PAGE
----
|REVIEWER:||Carmel J. Attard|
The RB-57F was developed as a result of an Air Force Big Safari requirement for a high-altitude reconnaissance platform with better performance than the existing and similar RB-57D, some of which had been grounded as a result of wing spar failures. A more urgent need to field an aircraft capable of high altitude signals intelligence arose in 1962 when a SIGINT operation conducted by United States Navy against the Soviet Union from Peshawar, Pakistan, ended abruptly because the Pakistani government evicted the Navy for committing too many violations of restricted airspace. Two B-57Bs dubbed "Pee Wee 1" and "Pee Wee 2" were quickly modified by Big Safari with antennas and a modular telemetry receiver suite packaged in a pressurized canister and sent to Pakistan in January 1963 as an interim measure under an operation named Little Cloud to continue the mission. In the meantime Big Safari authorized the Pee Wee III project to develop the new high-altitude platform from existing B-57s. Because General Dynamics was responsible for contract maintenance on the D model, its Fort Worth Division was given the sole-source contract for the development of the Pee Wee III RB-57F prototypes.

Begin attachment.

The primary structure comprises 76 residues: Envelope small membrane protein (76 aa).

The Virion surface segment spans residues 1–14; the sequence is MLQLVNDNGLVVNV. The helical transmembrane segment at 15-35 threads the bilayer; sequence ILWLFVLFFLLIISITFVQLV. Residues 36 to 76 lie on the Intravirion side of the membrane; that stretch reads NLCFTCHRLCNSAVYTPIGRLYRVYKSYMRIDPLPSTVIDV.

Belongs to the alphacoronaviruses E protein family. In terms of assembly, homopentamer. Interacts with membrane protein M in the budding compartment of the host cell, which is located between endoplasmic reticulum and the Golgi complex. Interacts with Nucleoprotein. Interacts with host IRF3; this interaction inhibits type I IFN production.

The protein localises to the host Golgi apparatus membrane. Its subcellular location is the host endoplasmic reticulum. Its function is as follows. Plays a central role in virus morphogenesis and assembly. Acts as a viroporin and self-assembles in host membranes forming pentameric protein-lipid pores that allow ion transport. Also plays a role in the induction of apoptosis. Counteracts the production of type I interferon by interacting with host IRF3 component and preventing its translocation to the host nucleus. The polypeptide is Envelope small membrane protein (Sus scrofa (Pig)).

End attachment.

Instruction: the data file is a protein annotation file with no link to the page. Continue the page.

The RB-57F Canberra was a Convair development of the Martin B-57 which originated from the English Electric Canberra.The prototype RB-57Fs incorporated many major changes from the immediate predecessor RB-57D, the most obvious of which was a more enlarged and computer-designed wing to enable it to operate at extreme altitudes. The wing had a span of more than 122 feet (37 m), which was 16 feet (4.9 m) longer than the RB-57D and nearly twice the length of the B-57B fuselage on which it was installed. Extensive use was made of aluminum honeycomb wing panels in the wings that bonded outer and inner aluminum skins to a honeycomb of aluminum and fiberglass. All control surfaces had tightly sealed gaps in order to reduce drag, and there were no wing flaps. In addition, the size of the empennage was redesigned so that the vertical stabilizer had nearly twice the area of that of the standard B-57B. Its height was increased to 19 feet (5.8 m) and the width increased, improving longitudinal and asymmetric control for greater stability at very high altitudes (up to 80,000 feet (24,000 m).